Changing the rhythm of Algorithmic Bias

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You’re a pretty sweet coding dude (or dudette), who just finished his 1000th pretty sweet algorithm for your pretty sweet program.

That sounds pretty sweet, but have you put in some critical think time in regard to bias? It turns out your pretty sweet algorithm might actually be a total drag.

In all seriousness, before this week, I had little to no knowledge of such profound bias in algorithms. The weight of the subject hadn’t really crossed my mind, other than uproar over Facebook’s politically driven algorithmic choices. Cathy O’Neil (Blind Faith, 2017) brings up a revealing and alarming point, that “…algorithms automate the status quo”. The thing is, I don’t think it’s possible to totally eliminate bias- with our every-changing society, there will always be a seed that can proliferate.

There needs to be some sort of regulations to keep bias in check, but that’s a difficult question to answer. There comes an abrupt point where regulation becomes unmanageable and may completely stunt progress- what and who is going to enforce this, and is a balance between equality and progress achievable?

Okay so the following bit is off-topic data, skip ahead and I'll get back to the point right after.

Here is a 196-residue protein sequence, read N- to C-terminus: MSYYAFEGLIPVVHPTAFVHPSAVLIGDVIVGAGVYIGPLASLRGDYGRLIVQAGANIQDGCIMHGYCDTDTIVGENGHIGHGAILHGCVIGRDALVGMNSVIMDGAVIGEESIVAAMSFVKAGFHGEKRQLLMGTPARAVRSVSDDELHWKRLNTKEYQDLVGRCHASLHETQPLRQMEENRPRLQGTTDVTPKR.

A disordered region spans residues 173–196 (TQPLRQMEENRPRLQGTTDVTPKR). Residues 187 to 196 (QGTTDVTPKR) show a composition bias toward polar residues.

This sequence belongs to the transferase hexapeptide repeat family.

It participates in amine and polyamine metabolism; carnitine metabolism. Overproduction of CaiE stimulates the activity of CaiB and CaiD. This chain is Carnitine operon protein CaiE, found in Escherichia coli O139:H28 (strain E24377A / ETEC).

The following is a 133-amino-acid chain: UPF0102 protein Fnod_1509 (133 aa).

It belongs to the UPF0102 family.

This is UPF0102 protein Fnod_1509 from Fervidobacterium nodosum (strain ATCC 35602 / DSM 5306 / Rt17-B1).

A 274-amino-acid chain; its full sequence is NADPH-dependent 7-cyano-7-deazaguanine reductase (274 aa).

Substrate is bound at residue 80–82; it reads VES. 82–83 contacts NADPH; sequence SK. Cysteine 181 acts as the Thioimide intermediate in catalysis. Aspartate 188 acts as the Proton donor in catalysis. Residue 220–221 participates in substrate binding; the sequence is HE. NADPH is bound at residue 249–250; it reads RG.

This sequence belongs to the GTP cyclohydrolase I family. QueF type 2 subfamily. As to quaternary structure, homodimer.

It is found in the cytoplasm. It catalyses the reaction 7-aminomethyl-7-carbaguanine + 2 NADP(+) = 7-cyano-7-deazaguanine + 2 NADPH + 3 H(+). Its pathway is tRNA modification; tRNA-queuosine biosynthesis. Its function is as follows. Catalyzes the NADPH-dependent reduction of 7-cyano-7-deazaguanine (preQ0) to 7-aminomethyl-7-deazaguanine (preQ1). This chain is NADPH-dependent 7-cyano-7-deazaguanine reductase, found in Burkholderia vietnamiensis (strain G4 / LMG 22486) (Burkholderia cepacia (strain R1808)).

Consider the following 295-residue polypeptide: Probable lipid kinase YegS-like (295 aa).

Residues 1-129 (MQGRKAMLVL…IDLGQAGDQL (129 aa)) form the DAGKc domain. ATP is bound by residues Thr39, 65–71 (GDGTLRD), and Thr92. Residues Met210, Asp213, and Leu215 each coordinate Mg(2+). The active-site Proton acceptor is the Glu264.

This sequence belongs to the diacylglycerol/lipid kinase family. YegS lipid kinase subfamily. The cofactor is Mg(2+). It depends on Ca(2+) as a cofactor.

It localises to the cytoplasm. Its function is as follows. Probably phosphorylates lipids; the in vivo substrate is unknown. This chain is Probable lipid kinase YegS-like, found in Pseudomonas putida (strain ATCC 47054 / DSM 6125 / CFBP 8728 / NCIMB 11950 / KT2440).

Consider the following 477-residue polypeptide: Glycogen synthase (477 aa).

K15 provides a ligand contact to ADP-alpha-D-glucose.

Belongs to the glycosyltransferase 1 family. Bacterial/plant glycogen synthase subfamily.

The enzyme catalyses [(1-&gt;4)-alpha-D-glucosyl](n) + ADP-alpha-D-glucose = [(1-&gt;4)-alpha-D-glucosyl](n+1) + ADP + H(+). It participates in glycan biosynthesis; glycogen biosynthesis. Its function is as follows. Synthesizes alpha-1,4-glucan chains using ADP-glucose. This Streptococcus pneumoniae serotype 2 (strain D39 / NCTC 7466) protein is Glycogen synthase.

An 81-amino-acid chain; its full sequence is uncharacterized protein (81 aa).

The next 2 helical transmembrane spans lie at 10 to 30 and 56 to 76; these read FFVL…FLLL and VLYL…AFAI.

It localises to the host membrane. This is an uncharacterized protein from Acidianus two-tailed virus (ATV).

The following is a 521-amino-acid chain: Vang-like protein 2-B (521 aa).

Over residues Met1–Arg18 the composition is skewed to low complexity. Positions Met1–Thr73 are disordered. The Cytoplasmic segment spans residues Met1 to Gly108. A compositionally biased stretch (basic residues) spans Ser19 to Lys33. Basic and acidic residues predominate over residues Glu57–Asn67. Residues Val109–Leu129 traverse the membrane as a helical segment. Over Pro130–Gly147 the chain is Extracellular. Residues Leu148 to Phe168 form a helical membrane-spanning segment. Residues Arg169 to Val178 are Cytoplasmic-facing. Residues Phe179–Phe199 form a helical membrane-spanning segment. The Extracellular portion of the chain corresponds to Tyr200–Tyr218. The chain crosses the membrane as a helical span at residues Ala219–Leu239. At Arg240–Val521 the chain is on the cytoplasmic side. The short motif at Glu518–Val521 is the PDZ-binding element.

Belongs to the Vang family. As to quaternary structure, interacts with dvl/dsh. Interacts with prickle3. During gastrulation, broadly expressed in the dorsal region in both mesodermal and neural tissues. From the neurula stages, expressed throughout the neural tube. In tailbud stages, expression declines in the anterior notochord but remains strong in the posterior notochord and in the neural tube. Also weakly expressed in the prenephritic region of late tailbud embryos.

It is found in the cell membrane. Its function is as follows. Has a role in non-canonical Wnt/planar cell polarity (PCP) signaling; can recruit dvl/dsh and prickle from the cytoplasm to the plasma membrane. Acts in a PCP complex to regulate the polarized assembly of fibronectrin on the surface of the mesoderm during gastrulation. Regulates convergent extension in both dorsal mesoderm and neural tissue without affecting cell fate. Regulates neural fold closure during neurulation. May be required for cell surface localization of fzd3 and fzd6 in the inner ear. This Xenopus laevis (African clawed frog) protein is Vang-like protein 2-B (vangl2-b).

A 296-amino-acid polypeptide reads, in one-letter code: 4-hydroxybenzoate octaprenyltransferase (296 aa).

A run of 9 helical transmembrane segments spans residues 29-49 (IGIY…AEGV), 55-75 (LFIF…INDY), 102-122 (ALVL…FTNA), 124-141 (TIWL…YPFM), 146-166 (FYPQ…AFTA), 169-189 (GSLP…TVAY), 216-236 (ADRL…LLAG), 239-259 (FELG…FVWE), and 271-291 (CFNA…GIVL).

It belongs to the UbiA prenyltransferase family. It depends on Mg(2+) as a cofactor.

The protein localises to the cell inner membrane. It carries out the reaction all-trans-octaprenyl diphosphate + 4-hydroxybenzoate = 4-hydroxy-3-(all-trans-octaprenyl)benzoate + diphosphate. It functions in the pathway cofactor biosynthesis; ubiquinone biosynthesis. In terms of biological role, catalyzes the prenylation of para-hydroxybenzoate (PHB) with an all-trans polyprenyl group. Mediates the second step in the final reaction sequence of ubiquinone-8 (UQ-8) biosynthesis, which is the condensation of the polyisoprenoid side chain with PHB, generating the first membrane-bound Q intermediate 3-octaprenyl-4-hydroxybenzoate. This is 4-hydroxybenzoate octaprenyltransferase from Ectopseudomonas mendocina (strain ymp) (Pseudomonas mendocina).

Facebook is a very recent example of bias over political, racial, and social divides. Facebook has said that they have no plans on changing their algorithms to combat bias, and this makes sense- segregation is historically more profitable than inclusion.

Individually, however, we each can make a conscious decision to think about our own code and the bias we may seed into it. Just stopping to think is the first step to break up the rhythm of bias and work toward making it into something better.

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